Indiana Gov. Mitch Daniels speaks at Rider University in Lawrenceville, N.J. More than a year out from Election Day, all sorts of Republicans, including Daniels, are making a point of keeping themselves in the national spotlight, stoking speculation that they’re positioning themselves as potential running mates for the eventual GOP presidential nominee
Many conservatives have been desperate for an alternative to Mitt Romney, but he still finds himself ahead in the first four primary states, because no single rival has been able to consolidate opposition to him or convince the establishment wing of the GOP that they’d be plausible. (BTW, I’m using “establishment,” roughly speaking, as a way of describing those who place more emphasis on electability than ideology.)
Daniels, no doubt, had his share of detractors, given his social issues “truce” comments, uncertainty about whether he’d be open to raising taxes, and skepticism over his foreign policy views among hawks. But his governing record in Indiana was well to the right of Mitt Romney’s in Massachusetts. If Romney can overcome past support for abortion, gun control, the McCain-Kennedy immigration approach, and government-run health care — among other liberal positions — Daniels’ deviations from conservatism would have looked mild by comparison. In addition, his command of policy details and strong executive record would have allowed him to compete with Romney for establishment support. It’s hard to imagine Daniels having a deer in the headlights moment in a debate.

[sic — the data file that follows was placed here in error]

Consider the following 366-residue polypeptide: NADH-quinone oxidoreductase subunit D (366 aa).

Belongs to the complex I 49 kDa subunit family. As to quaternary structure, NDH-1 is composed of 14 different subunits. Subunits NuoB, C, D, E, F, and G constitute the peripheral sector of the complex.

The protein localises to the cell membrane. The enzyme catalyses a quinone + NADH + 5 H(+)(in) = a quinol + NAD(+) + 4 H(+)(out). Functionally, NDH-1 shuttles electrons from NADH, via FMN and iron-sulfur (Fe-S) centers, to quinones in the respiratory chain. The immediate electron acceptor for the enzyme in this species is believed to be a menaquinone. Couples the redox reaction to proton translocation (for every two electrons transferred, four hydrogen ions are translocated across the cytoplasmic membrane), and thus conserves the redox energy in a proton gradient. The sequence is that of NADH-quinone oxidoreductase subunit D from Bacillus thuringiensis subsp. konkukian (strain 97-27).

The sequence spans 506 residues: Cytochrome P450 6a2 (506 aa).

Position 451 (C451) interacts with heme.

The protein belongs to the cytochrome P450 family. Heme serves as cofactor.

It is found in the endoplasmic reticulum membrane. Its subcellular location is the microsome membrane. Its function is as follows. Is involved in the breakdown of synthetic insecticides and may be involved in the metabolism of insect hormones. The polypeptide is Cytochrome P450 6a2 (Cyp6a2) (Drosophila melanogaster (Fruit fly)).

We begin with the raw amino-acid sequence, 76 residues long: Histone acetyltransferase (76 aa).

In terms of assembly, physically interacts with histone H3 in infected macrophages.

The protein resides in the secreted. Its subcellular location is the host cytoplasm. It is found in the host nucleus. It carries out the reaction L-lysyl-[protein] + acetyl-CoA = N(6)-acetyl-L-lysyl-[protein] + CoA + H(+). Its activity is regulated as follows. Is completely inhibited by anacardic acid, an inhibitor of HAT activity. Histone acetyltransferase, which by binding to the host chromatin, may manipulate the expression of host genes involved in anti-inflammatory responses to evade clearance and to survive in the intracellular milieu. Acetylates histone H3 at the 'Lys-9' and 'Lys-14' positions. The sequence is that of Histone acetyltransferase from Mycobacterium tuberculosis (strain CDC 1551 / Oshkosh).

Mitch Daniels would be the nominee, if he had run.
Will Mitt Romney choose him as a Vice Presidential candidate?
Only if he wants to win.
And, if Romney loses, then Daniels will be th epresumptive front-runner for 2016.